I recently tried my hand at a mystery story, and asked around for recommendations of books specifically devoted to the crafting and structure of mystery stories. I discovered dozens, which spurred me to ask my fellow Inkies what books they love that are similarly devoted to writing fantasy fiction. As you see below, I struck gold! Here are their recommendations:
How to Write Science Fiction & Fantasy by Orson Scott Card (Miriam Forster): “A great breakdown of the boundaries and challenges of writing speculative fiction. It explains the differences between science fiction and fantasy, how ideas and worldbuilding develop and gives some great tips for how to keep the rules of your world straight.”
Writing Science Fiction & Fantasy by Crawford Kilian (Phillipa Bayliss): “Loads of most excellent advice. Kilian's information is on-line, too, and well worth searching. I'd recommend him over Orson Scott Card and I think Card is a genius.”
The Tough Guide to Fantasyland by Diana Wynne Jones (Jennifer Nielsen): “[A] great book on the cliches of fantasy writing. It's a very entertaining A-Z travel guide through fantasyland, where all elves sing beautifully, the villainy of a character can be determined by the color of his clothes, and why the all-knowing mentor will only give out cryptic clues. This is a very informative book for fantasy writers determined to be creative in their writing.”
Sometimes the Magic Works by Terry Brooks (Miriam Forster). “My absolute favorite writing book of all time. He talks about his career and his writing process. At one point he gives you some basic storytelling principles, like "The strength of the protagonist is measured by the strength of the antagonist" and my favorite "Don't bore the reader."”
The Wand in the Word: Conversations with Writers of Fantasy, edited by Leonard S. Marcus. (Deva Fagan): “This isn't so much of a writing craft book, but it's one I find inspirational when struggling with the act of writing. It includes interviews with Lloyd Alexander, Franny Billingsley, Brian Jacques, Diana Wynne Jones, Tamora Pierce, Jane Yolen and others. I was particularly grateful to read the interview with Lloyd Alexander in which he talked about having to entirely re-write one of his manuscripts, because at the time I had just embarked on doing the same with my own second novel! The interviews provide both fascinating insights into some of the most beloved and talented authors of our time, and inspiring and informative advice.”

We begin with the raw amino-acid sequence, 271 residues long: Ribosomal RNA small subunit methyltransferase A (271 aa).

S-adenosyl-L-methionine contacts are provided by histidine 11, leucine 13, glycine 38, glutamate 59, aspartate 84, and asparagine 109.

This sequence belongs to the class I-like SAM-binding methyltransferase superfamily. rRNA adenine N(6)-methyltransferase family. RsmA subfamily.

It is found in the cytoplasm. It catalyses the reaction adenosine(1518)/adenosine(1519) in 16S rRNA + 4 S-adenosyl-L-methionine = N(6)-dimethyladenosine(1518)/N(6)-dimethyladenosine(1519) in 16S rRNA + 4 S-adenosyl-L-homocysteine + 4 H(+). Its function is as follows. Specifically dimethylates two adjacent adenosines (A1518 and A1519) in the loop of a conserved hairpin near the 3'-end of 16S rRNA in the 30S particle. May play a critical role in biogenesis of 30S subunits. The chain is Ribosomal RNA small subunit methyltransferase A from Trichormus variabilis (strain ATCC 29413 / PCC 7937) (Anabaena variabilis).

The Hero's Journey by Joseph Campbell (Lisa Amowitz): “Hero's Journey is something that felt so familiar to me---the archtypical storyline we all seem to have embedded in us. To see it mapped out so clearly was a revelation to me.”
Talent is Not Enough by Mollie Hunter (Amy Greenfield): “An older book that has many wise things to say about writing fantasy, especially for younger readers. (The title comes from her paraphrasing of an Emerson quote: "Talent is not enough; there must be a person behind the book.")”
The Writer’s Journey: Mythic Structure for Writers by Christopher Vogler (Patricia J. Hoover): “This is my number one book recommendation always because: (1) It has mythology at the root of it (and mythology is awesome!), (2) It takes The Hero's Journey by Joseph Campbell and makes it so much simpler, (3) It uses examples that I can relate to which helps form a better picture for learning in my mind, (4) I can picture some of my favorite stories broken down into pieces (like Lord of the Rings, Star Wars, The Odyssey, etc)."
The Larousse Dictionary of World Folklore (Amy Greenfield): “Packed with entries on everything from "abandonment" to "Cat Maiden" to "zombie." Not an in-depth guide to these subjects, but wonderful for browsing and brainstorming.”
Reflections by Diana Wynne Jones (currently available in the UK, US edition forthcoming September 2012) (Kate Coombs): “It’s a collection of DWJ’s essays and talks about writing. Naturally, it's wise and witty, pungent and pithy. The best quote so far is for young writers: "Most teachers will tell you that you need to make a careful plan of your story before you start. This is because most teachers do not write stories."”
Some Inkies also had favorite books to recommend that, while not specifically focused on fantasy, they’ve found as useful for fantasy as for any other genre: On Writing by Stephen King (Lisa G. Green, Lisa Amowitz), Save the Cat by Blake Snyder (Lisa G. Green), Don’t Sabotage Your Submission by Chris Roerden (Hilari Bell), The Creative Habit by Twyla Tharp (Amy Greenfield), Bird by Bird by Ann Lamott (Lisa Amowitz), and Zen in the Art of Writing by Ray Bradbury (Jacqueline West).
So check out these books - or, if you already have, tell us what you thought of them! And what other craft books specific to writing fantasy would you recommend?